Sunday, April 17, 2011

George LeMieux Campaign's Math Problem

I was wandering around the internet this afternoon, when I discovered something funny on George LeMieux's website for his U.S. Senate campaign.

The website has a lot of the elements you'd expect: the patriotic color scheme, the mandatory adorable family photo, event updates, and several statements about how LeMieux is a "taxpayer hero" who is campaigning "to get America's financial house in order."

Then I noticed something funny:

George LeMieux Campaign Website's Math Problem from Sunshine State Sarah on Vimeo.

Yep. LeMieux's website says that the U.S. national debt is $14 million. Hate to be the bearer of bad news, but our debt is actually $14 trillion.

14 million is only one millionth of 14 trillion. Makes it a little hard to "Fight the Debt" if you're only tackling 0.0001% of it.

Hmmm, I wonder if LeMieux's website is run by Dr. Evil?

George is Fighting the Debt! Well, he's fighting one millionth of it, anyway.
Update: this might be more poor web design than a mathematical error. Note that the above screenshot says "$14,334,465.90" and then "million" below it? Because a trillion is a million million, that's technically correct, but it looks really weird.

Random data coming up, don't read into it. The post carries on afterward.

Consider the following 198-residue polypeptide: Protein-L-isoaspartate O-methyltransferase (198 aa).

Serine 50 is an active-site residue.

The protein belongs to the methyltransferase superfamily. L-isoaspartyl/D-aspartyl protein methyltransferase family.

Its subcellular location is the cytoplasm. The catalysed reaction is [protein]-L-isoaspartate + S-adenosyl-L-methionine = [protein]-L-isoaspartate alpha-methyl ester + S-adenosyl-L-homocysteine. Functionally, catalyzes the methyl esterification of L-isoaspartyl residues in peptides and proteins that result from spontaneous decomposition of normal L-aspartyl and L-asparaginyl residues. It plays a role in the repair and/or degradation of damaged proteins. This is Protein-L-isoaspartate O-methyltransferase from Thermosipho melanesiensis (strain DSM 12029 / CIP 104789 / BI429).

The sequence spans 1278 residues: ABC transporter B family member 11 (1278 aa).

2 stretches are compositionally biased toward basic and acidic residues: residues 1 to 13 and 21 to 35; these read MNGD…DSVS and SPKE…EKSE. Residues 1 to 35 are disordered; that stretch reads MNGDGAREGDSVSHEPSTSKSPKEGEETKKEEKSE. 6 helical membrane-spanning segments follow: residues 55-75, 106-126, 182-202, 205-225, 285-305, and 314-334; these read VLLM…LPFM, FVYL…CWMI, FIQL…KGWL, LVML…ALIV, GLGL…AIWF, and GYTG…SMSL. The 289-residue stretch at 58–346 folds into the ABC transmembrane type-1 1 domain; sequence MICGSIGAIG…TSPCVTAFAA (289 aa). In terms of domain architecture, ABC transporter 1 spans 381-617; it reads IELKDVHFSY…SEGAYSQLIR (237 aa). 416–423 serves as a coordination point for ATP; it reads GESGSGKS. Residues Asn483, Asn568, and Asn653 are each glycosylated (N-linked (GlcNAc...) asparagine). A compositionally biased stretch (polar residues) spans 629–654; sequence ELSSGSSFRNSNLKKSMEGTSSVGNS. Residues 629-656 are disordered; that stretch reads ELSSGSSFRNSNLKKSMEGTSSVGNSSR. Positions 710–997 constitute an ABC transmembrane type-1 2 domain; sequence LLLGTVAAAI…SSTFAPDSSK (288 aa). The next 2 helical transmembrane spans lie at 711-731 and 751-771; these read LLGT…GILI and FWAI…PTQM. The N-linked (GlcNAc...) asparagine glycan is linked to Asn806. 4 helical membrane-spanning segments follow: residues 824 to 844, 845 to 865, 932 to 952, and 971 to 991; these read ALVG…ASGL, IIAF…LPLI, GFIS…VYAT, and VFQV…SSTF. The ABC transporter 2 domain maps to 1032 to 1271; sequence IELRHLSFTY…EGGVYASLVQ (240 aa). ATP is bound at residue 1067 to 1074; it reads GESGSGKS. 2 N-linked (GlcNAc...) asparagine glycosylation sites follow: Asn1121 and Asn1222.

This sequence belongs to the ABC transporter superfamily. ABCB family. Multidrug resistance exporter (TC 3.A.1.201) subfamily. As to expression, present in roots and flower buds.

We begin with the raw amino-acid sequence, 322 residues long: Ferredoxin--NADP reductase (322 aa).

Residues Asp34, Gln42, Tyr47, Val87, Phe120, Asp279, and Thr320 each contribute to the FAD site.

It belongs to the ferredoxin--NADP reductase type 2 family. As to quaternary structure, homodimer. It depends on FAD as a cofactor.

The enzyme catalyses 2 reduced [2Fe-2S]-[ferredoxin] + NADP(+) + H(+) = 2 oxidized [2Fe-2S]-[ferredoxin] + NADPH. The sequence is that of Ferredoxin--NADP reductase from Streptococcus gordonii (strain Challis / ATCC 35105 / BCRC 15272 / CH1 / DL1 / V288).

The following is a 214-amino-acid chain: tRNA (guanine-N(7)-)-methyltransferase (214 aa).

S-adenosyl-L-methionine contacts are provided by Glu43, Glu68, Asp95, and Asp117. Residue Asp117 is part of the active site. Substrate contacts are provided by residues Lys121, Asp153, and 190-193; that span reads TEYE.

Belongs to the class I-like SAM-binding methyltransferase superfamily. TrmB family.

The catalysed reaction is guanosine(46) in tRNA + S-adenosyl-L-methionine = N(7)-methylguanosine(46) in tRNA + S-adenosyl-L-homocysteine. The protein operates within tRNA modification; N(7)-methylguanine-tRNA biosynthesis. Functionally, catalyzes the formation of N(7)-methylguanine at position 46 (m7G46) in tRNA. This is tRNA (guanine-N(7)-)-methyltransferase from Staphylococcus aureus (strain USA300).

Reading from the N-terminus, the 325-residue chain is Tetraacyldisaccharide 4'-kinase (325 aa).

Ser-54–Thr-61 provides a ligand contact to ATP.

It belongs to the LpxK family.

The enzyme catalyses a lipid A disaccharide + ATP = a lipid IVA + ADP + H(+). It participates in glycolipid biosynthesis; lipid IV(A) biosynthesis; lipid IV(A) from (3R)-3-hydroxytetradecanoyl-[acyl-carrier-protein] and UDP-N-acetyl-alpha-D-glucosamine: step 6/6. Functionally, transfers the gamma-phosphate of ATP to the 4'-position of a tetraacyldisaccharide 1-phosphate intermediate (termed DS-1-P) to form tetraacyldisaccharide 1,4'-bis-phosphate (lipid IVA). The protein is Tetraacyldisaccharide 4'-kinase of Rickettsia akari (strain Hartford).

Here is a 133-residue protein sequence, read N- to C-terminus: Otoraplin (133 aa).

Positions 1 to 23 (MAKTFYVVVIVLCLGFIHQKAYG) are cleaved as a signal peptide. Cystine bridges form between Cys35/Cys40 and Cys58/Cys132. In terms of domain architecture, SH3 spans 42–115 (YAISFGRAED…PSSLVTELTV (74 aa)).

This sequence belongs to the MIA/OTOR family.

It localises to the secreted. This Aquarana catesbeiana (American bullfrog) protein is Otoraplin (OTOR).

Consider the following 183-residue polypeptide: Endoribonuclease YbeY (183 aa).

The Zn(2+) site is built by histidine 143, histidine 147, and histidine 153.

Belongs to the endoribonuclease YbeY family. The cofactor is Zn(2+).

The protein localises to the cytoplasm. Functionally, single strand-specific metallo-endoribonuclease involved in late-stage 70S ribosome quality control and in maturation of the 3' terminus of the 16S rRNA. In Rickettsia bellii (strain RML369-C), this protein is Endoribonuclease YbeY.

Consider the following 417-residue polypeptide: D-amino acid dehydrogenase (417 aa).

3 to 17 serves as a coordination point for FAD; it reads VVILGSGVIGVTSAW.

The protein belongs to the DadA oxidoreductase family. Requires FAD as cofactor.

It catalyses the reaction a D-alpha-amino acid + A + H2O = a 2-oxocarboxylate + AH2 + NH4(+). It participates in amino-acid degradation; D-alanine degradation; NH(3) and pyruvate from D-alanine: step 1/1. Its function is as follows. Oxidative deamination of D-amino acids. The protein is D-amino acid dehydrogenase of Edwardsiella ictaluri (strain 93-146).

I have never seen a dollar figure written out as a long number but then abbreviated that way. If you're going to write out the number, write out the whole number! This is a confusing misrepresentation of what our national debt actually is.

Update #2: The website was updated within a few hours of my original post. Here's an updated screenshot:

As you can see, it now says "millions." Points to Harris Media for paying close attention to what's being said about their products, and for a very quick response. Still, I have to say that this seems like a weird way to show the debt figures.


  1. FYI, the U.S. National Debt Clock website is

  2. that's hilarious. why would lemieux write it that way? I agree with you, it looks weird, and messes up the point about how big the debt is.

    Campaign messaging FAIL.

  3. Who writes a million millions instead of trillion? That just sounds stupid.

  4. Seems petty to me. Lemieux's website was and is correct.

  5. What's the point of listing the national debt on your website in the first place? To point out that it's a HUGE number.

    Besides the fact that typing it this way was stylistically improper and looks really awkward, it wipes out six whole digits from the number, thereby drastically diluting its impact.


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